Why German nuclear is not that relevant to the current crisis
Nuclear is not a substitute for gas in power generation
A lot of people have commented, even after Germany’s strong new stance in this crisis, that the closure of its nuclear plants was the cause of the country’s dependency on natural gas, and that they should be re-opened.
While there is a good argument, from a climate perspective, that nuclear plants should not have been closed before the very dirty lignite plants, the impact on gas use on the power sector is close to zero, as a simple look at actual production numbers shows:
One can see that production has been relatively stable around 500 TWh/y. Since 2002, nuclear is down 60% (by roughly 100 TWh/y), lignite is down 30% (by 40 TWh/y), coal is down 60% (by 70 TWh/y) and gas is only up by 10 TWh/y. The difference is fully made up of renewables (120 TWh/y of wind, 50 TWh/y of solar, plus 40 TWh/y of biomass) going from nothing to 40% in less than 20 years, and still growing with regularity.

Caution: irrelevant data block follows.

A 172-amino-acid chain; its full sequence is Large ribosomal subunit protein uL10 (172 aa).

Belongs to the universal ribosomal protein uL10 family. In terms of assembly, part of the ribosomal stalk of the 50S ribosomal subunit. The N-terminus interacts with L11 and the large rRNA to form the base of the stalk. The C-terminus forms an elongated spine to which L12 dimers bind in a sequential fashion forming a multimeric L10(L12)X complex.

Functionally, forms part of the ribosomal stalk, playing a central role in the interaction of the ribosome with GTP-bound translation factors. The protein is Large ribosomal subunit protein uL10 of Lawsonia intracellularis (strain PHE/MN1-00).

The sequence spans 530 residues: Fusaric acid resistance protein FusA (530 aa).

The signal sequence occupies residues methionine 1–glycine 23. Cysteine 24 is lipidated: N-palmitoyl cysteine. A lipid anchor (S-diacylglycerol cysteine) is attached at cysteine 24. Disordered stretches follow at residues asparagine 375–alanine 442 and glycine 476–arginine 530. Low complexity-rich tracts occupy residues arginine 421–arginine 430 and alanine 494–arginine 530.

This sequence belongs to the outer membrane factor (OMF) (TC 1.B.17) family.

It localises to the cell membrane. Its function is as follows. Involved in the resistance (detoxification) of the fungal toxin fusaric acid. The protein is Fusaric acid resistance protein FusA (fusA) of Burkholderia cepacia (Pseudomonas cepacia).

So gas for power has basically not moved. It is used as the flexible power source (alongside coal), not as baseload (or even midload these days). Germany’s use of gas is mostly for heating and industry, and having more nuclear would do very little to change that. It is important to note that even though renewables moved from 0 to 40%, the flexible component of generation (gas+coal) has actually shrunk significantly, strongly suggesting that balancing the grid with renewables is something that can be done…
France has shown, after 40 years of effort, that heating can be done to some extent via electricity, but it’s taken a really long time to get there. Whether an accelerated programme to switch could be done, that still does not mean that nuclear is best placed to provide that - it is simply faster and cheaper to build more renewables, and in any case having more nuclear would certainly not reduce the need for flexible gas or coal-fired plants that provide the needed flexibility to match the daily variations in demand that inflexible baseload nuclear cannot deal with anyway.
On the industrial side, electrification of certain processes (like steel production using green hydrogen) is also the way to go